Saturday, April 21, 2018
Politics

Marco Rubio passed over for VP but benefited from exposure

WASHINGTON — By repeatedly playing down the speculation and hype around him, U.S. Sen. Marco Rubio executed a time-honored strategy of the veepstakes: Never let them see how much you want it.

Mitt Romney on Saturday passed over Rubio and named Wisconsin Rep. Paul Ryan as his vice presidential running mate, opting for another young conservative star who is the architect of a plan that would dramatically reshape government and Medicare.

"Throughout his life, Mitt Romney has made great decisions, and choosing Paul Ryan as his running mate is a truly inspired choice," Rubio said. He said Ryan is a "courageous reformer who understands our nation's challenges, has proposed bold policy solutions to solve them, and has shown the courage to stand up to President Obama and other Washington politicians trying to tear him down."

Rubio, who repeatedly downplayed his prospects despite widespread media speculation, benefited immensely nonetheless. The ambitious Floridian is now spared the intense scrutiny and pressures of a national campaign.

He has four years left in his first Senate term — ending, coincidentally, the next time the White House is up for grabs.

Months of attention in the national news have helped Rubio build his profile and sell copies of his memoir about growing up as the son of Cuban immigrants.

He is expected to campaign for Romney across the country in the coming weeks and will join him on a bus tour through Florida on Monday. On Wednesday, Rubio will raise money for Romney in San Antonio, Texas.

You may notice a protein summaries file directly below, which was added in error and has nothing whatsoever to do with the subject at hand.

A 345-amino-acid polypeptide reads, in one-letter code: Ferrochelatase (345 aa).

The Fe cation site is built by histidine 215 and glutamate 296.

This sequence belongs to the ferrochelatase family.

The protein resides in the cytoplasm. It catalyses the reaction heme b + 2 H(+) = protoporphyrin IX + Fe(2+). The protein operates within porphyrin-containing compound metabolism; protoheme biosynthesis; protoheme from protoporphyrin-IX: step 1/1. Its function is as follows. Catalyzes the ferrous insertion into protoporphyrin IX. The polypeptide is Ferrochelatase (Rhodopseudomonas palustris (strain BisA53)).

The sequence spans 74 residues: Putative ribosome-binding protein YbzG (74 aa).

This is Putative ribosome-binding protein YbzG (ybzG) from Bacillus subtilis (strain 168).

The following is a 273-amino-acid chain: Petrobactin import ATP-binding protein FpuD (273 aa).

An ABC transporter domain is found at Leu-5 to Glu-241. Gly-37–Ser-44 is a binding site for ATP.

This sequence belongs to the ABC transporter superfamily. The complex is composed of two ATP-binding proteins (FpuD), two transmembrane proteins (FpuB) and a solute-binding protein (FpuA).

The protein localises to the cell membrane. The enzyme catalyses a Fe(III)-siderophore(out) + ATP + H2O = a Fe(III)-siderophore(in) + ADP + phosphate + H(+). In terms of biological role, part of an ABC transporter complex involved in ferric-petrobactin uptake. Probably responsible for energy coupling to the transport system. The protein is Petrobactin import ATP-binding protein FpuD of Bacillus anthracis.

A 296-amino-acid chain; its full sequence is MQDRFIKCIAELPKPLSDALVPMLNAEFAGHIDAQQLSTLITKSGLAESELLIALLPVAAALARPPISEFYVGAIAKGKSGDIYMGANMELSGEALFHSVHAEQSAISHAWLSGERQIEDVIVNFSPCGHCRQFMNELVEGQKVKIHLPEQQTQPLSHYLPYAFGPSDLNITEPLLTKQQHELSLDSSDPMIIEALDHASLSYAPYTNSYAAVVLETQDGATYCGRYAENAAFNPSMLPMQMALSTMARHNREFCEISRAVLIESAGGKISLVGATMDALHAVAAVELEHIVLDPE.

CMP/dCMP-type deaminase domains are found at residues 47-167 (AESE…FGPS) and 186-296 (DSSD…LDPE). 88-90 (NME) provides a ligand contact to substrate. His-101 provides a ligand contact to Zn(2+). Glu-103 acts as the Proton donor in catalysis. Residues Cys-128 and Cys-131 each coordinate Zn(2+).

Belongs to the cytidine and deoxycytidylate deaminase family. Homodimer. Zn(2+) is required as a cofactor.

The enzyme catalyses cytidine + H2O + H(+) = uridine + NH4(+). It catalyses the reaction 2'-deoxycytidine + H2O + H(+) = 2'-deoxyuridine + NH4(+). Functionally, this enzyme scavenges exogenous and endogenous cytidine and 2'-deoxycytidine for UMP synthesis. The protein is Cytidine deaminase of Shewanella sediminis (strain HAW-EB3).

Rubio was an attractive candidate. He is a new face in the Republican Party who straddles the establishment and the tea party, a gifted speaker with a compelling backstory. He is Hispanic and Republicans seek a greater appeal among Latino voters.

At the same time, Rubio presented challenges for Romney. He is 41 years old and is only two years into his first Senate term (though he served nine years in the Florida House, two as speaker). One of the main questions presidential nominees ask of their VP is, "Could this person step in as president?"

Ryan is only 42 but has served in Congress since 1999. His "Roadmap for America's Future," a proposal to eliminate the federal deficit, reform the tax code and reshape Medicare, has been a rallying point for Republicans. Ryan, like Rubio, is also beloved by tea party activists.

Rubio's warmth toward Romney has seemed to lack at times. He endorsed him well after Florida's primary in January and when it was increasingly clear Romney had secured the nomination. Ryan endorsed Romney before the Wisconsin primary, a critical time, and the two shared chemistry on the campaign trail. Both take a data-driven approach to politics.

Still, Rubio still seemed to be positioning himself for consideration, amping up his rhetoric toward Obama and taking steps to remove any doubts about him. His political committee has spent more than $40,000 for investigators to research for negative attacks that could surface against him.

He pushed up publication of his memoir to June, originally scheduled for October. He asked the Florida Ethics Commission to close a complaint filed against him in his 2010 Senate race.

Last month, the commission cleared the complaint against Rubio but an investigator had harsh words for Rubio, saying the level of "negligence" exhibited by Rubio's confusion between a GOP American Express card and his own MasterCard and failing to recognize the error on monthly statements was "disturbing."

His biography has also come under review. Earlier this year, The Tampa Bay Times and Washington Post reported that Rubio's parents came to the United States before Fidel Castro took over Cuba, not after as Rubio's official Senate biography said and he often implied during his political rise. Rubio replied they were still exiles because they could not go home.

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